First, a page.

But a community battery would be an underutilised investment if its sole purpose was backup power. As with household batteries, this sort of grid-scale battery will come into its own when it is possible to unlock multiple value streams, which would include not only network support but also energy market participation.

Building resilience at the energy system level

Which brings us to the ‘big picture’ of Australia’s wholesale energy market(s). SwitchDin has estimated the enormous potential for VPPs to help contribute to demand on the NEM (not to mention the WEM) using batteries alone - potentially up to 11 gigawatts (GW) by 2040 in a high growth scenario. (This number doesn’t include the grid-scale or distribution network-level batteries.)

This would be a substantial amount of visible, dispatchable generation that could be called to respond when energy demand threatens to outstrip supply. But the main purpose of the composite resources would be to directly service the energy needs of their owners; as such, it’s likely that only a portion of this potential 11GW will ever be deployed at once, and even then only a small number of times per year (if at all) - and only if there is a compelling financial case for the system owners to do so. (Local network or ‘community’ batteries could be dispatched in a similar capacity.)

In terms of energy system security, this means that electricity retailers, integrated utilities & AEMO themselves will have another large lever to pull to keep supply and demand in balance without unduly inconveniencing customers (as the response would be distributed across thousands of homes).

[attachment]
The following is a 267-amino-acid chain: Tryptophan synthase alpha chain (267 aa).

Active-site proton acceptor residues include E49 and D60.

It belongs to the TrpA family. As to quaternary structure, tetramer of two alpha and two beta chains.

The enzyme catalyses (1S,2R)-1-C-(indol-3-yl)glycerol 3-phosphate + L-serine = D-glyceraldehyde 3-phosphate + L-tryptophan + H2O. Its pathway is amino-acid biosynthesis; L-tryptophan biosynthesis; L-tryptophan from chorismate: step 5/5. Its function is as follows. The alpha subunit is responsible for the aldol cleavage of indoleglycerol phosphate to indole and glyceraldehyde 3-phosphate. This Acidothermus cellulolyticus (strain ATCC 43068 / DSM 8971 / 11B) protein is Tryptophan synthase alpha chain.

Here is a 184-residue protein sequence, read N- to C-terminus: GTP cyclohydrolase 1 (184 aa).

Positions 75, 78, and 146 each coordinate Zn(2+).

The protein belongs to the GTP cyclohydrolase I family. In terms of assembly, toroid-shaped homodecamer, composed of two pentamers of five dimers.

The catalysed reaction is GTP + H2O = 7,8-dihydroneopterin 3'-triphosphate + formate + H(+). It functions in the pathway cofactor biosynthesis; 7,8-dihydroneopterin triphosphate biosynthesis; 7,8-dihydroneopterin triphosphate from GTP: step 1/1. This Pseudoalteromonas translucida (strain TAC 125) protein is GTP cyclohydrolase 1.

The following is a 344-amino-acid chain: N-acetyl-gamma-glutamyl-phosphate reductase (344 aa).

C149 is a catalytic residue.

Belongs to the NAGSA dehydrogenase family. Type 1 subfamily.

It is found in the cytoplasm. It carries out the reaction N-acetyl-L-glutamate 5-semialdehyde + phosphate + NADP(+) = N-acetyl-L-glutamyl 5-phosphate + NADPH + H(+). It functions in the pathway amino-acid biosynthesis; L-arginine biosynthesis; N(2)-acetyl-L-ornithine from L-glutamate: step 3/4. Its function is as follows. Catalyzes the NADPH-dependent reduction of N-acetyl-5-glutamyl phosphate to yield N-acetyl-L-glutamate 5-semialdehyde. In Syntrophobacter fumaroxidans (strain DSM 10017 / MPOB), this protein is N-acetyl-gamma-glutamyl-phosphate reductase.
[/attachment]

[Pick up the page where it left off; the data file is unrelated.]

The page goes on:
To put this in the context of the rolling blackouts that occurred in Victoria: A ‘simple’, battery-based VPP comprised of a rotation of 80,000 homes at a time (e.g. out of as many as 7 million battery-equipped sites by 2040) may have been able to contribute 250MW to absorbe this impact and potentially keep the power on. In this scenario, both the homeowners who provided battery power as well as those whose lights stayed would benefit.


Distributed demand management: It’s all about communication

If you have doubts about whether this is feasible, consider this story from cutting-edge startup electricity retailer Amber Electric. Amber passes through the wholesale spot market electricity price to their customers instead of charging a flat set of rates, as most retailers do. This means that customers benefit when wholesale prices are low, and that they are strongly incentivised to reduce their usage (or export energy) when prices are high.

Amber warns their customers of possible high price events in advance so that they can take action accordingly. In effect, this is a version of relatively low-tech but effective demand management - strategic reduction of loads to balance electricity demand with supply.

In a Twitter thread posted after the heatwave events, Amber CEO Chris Thompson noted that on one of the record high temperature days, half of the company’s customers significantly reduced their consumption (e.g. turning down their AC) in an effort to minimise their exposure to the high prices.

This is an easy-to-understand example of how demand management can work. In a conversation about the heatwave, Business Renewables Centre Australia technical director Jonathan Prendergast noted that the fundamental principle behind all demand response is communicating to end users to lower their consumption to reduce stress on the energy system.